Welcome Mats and Doormats — Which One Are You?

Getting played by a Beaker lookalike … or is she? Blane Bachelor makes a rare slip-up in this week’s advice.

Q: I have been seeing Rebound Boy (I just recently got out of a year-long, supposedly forever relationship) for about two months. He is nice, has a cool, laid-back attitude, and is fun and easy to be around. Add fulfilling sex to the mix, and we have a great combo. The first thing is, I am not physically attracted to him. He resembles Beaker from “The Muppets.”

Second thing, when we are out, he barely pays attention to me. Like we aren’t even together!!! With that being said, other men hit on me because they don’t know I actually came with someone. Which makes me feel like we are very casual and open to dating other people. I want to bring this up to him, but am afraid he’ll say “bye-bye” because he won’t want to share. He’s mentioned that before. I don’t want to oust our occasional nights out and great sex if I don’t have a backup. I do enjoy his company and luvin’. But it’s not enough, and I need more attention. Plus, one of his buddies is really cute and available. Am I psycho??? How do I handle???—Baffled by Beaker

A: This guy might be a Muppet lookalike, but you’re the one getting played like a marionette. I had to reread your letter three times to make sure I wasn’t missing anything. And I still don’t quite get it. You’re boning a dude who looks like Beaker but makes you feel like a Gonzo-esque sideshow, yet you’re still following him around like Miss Piggy chasing her precious Kermie? If you were guest-starring in such a sketch on “The Muppet Show,” Statler and Waldorf would be cackling like hyenas up in the balcony at this storyline, and I’d be right there with them.

Even if this jerk is an Animal in the sack, you need to pull the curtains on this show, pronto. He has no problem getting intimate with you in bed but ignores you in public? And then has the audacity to say he doesn’t want to “share” you? Please. The best sex in the world doesn’t make up for such an insulting lack of respect, and you’re letting him get away with it. Cue him to the exit: stage left, right or center, take your pick.

And keep this in mind before you pounce on Beaker’s buddy, however cute and available he might be: If you keep accepting these roles as the hapless doormat, you’ll be typecasting yourself for life as a character much more suited for “Girls Gone Wild” than “The Muppet Show.” You want more from your romantic relationships? Then demand it. You won’t find a worthy leading man any other way.

Q: Nearly six months ago, my husband (I’ll call him Dan) and I divorced after a 10-year marriage. We didn’t have any children together, and it wasn’t a bitter divorce. We remain friendly. He’s been having hard times lately and has recently lost his job. He’s picking up little jobs as he can to make money in the meantime until he finds something more permanent, but I know it hasn’t been easy for him. We’re still sharing mortgage payments on our house, as I have a good-paying job.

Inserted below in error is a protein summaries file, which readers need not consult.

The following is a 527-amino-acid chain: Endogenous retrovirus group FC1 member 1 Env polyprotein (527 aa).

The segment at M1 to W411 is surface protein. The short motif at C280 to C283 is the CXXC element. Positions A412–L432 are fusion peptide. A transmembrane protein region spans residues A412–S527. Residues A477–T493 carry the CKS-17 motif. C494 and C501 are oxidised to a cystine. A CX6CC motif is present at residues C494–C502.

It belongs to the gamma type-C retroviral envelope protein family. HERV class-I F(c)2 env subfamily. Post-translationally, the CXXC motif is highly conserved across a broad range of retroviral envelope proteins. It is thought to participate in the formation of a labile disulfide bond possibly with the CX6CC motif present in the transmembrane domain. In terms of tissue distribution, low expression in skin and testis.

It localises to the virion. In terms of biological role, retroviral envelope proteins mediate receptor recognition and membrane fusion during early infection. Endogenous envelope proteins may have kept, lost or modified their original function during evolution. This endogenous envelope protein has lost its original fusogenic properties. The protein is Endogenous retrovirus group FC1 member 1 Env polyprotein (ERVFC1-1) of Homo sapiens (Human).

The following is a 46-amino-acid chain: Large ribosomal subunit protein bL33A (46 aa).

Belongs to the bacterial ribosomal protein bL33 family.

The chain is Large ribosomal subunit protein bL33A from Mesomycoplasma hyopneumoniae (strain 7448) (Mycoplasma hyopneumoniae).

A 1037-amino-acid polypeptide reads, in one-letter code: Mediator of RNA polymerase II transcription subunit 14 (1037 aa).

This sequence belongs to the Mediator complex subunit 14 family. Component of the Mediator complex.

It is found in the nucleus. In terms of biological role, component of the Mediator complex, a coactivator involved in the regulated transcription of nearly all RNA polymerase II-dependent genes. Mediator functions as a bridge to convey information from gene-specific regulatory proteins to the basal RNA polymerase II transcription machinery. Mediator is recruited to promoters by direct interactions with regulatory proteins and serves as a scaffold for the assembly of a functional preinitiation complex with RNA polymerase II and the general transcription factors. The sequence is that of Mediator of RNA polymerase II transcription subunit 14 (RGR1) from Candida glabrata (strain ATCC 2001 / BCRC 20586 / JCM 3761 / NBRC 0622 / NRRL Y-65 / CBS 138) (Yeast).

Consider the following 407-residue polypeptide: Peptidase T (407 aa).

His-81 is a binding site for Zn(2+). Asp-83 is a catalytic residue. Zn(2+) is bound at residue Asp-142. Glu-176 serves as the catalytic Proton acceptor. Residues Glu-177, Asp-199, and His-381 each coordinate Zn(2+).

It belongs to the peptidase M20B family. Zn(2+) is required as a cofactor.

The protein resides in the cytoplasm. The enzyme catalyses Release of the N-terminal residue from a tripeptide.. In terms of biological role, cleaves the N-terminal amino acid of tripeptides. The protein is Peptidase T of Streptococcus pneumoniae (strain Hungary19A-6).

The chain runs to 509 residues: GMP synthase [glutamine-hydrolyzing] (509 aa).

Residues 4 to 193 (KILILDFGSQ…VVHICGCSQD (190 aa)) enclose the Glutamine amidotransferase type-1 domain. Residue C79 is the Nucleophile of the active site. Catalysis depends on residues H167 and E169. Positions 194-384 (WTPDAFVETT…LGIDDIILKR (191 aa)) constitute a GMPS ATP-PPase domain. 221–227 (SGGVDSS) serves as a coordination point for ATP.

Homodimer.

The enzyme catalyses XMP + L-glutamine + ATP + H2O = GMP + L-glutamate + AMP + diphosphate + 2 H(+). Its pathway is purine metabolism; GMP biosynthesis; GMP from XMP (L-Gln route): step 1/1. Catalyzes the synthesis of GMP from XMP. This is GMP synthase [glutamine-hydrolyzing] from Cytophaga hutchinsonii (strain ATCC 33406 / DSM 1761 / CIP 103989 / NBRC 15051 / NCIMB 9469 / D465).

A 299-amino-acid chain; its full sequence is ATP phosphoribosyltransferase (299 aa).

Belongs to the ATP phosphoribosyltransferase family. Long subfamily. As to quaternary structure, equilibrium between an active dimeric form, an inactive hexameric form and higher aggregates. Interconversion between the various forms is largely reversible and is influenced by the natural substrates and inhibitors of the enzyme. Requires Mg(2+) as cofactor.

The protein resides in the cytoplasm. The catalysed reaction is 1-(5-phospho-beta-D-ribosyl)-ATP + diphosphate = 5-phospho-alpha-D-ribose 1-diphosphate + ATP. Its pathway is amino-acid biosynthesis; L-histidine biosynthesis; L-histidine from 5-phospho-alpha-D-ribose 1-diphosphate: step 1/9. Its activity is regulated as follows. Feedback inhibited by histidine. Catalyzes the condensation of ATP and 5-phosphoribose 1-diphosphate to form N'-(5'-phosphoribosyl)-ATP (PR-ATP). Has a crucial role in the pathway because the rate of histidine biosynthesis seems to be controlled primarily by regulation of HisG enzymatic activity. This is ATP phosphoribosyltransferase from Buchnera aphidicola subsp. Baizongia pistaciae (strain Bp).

The problem is that Dan wants to move back in until he can get on his feet again. Although he has mentioned getting back together, I know this will never happen. My friends say I am crazy for even thinking about such an arrangement, but I do feel sorry for Dan and feel I should help out since he and I bought the house together. Would like your advice.—Wary Ex-Wife

A: This disastrous economy has so many unfortunate subplots, one of which is yours—a divorced couple grappling with the fallout of an ended marriage, job loss and a shared mortgage in a horrible housing market. A rising number of divorced couples are choosing to live together because they simply can’t afford not to.

I’m glad to hear you have friends for support in this awkward situation. But this is your life, your house (well, half, anyway) and your (ex-)husband. I don’t think you’re crazy to consider helping him out; I think you’re compassionate.

You do have the advantage of a kid-free environment, and therefore you won’t face any wracking guilt that this confusing situation would be sending your offspring into a lifetime of therapy. You and your ex are also friendly. But you run the risk of turning your non-bitter split into something, well, bitter if this doesn’t work.

If you do go through with it, you need to set some ground rules first. According to Terry Real, author of “The New Rules of Marriage,” the most vital is to remember this is a temporary situation (he caps it at six months). Real also suggests viewing your new dynamic as roommates, with discussions beforehand about sleeping arrangements (separate beds, of course), meals, chores and, in your case, how your ex will contribute to the mortgage. Finally, if you’re already burning up the sheets with someone new, this just won’t work. Your brokenhearted ex will have a much tougher time getting back on his feet while you, his beloved ex, are getting busy with his replacement down the hallway.

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